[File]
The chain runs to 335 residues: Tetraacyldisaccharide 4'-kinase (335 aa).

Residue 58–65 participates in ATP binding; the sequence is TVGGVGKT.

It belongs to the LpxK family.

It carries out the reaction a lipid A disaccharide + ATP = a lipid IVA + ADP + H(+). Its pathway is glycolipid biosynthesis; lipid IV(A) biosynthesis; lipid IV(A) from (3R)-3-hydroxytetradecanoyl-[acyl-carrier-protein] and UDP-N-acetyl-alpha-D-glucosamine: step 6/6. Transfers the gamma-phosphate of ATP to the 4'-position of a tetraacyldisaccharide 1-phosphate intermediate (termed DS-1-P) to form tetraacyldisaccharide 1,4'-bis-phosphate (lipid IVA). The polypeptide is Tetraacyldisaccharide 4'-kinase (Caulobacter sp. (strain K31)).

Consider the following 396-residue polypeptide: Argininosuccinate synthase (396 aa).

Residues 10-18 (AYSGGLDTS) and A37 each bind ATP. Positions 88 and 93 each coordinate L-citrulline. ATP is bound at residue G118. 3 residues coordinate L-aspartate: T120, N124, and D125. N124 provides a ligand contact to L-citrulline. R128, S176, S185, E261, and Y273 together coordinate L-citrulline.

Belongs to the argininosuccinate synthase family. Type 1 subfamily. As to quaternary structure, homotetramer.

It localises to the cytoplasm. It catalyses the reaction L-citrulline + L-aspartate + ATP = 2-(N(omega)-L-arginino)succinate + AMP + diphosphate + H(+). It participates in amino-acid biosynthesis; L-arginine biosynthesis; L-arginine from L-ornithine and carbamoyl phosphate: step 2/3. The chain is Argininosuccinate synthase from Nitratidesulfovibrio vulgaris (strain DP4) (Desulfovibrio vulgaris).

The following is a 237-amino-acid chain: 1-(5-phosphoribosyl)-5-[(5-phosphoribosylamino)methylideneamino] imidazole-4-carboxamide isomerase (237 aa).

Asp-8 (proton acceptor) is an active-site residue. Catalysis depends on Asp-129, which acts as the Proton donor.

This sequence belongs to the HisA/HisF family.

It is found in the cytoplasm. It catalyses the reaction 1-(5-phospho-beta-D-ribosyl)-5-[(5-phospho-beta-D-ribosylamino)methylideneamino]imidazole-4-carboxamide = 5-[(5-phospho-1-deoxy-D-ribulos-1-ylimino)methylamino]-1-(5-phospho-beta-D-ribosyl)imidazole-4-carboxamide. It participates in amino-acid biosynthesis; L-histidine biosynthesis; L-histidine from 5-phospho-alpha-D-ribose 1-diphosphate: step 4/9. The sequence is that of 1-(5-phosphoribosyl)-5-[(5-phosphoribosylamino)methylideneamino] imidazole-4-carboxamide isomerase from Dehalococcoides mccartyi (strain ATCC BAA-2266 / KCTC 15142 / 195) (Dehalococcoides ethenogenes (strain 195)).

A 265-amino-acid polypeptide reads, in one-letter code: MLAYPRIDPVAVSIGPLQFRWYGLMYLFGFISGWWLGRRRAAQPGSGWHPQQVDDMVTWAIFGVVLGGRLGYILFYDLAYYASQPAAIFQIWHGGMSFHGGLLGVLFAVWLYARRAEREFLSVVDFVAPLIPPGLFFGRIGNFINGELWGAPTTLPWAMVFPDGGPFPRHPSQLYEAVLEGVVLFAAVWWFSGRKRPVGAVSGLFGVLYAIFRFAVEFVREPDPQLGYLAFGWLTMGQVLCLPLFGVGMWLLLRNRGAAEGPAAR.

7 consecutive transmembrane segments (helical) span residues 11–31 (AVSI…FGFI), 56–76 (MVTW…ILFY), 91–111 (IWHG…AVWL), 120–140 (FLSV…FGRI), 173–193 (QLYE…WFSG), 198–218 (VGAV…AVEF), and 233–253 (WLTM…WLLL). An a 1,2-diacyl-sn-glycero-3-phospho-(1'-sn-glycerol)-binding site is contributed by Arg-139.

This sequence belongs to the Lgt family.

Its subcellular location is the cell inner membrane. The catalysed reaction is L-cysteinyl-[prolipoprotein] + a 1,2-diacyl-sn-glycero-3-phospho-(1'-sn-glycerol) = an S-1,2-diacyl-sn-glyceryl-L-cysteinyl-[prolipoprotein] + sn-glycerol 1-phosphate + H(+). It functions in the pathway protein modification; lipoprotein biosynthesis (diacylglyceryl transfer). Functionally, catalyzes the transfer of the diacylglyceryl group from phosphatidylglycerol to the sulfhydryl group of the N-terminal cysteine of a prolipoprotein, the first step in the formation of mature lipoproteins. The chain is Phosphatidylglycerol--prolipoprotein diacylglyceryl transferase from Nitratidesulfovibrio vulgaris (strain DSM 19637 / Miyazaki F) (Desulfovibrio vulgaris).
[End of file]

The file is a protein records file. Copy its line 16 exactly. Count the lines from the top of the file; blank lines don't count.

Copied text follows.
Its subcellular location is the cell inner membrane. The catalysed reaction is L-cysteinyl-[prolipoprotein] + a 1,2-diacyl-sn-glycero-3-phospho-(1'-sn-glycerol) = an S-1,2-diacyl-sn-glyceryl-L-cysteinyl-[prolipoprotein] + sn-glycerol 1-phosphate + H(+). It functions in the pathway protein modification; lipoprotein biosynthesis (diacylglyceryl transfer). Functionally, catalyzes the transfer of the diacylglyceryl group from phosphatidylglycerol to the sulfhydryl group of the N-terminal cysteine of a prolipoprotein, the first step in the formation of mature lipoproteins. The chain is Phosphatidylglycerol--prolipoprotein diacylglyceryl transferase from Nitratidesulfovibrio vulgaris (strain DSM 19637 / Miyazaki F) (Desulfovibrio vulgaris).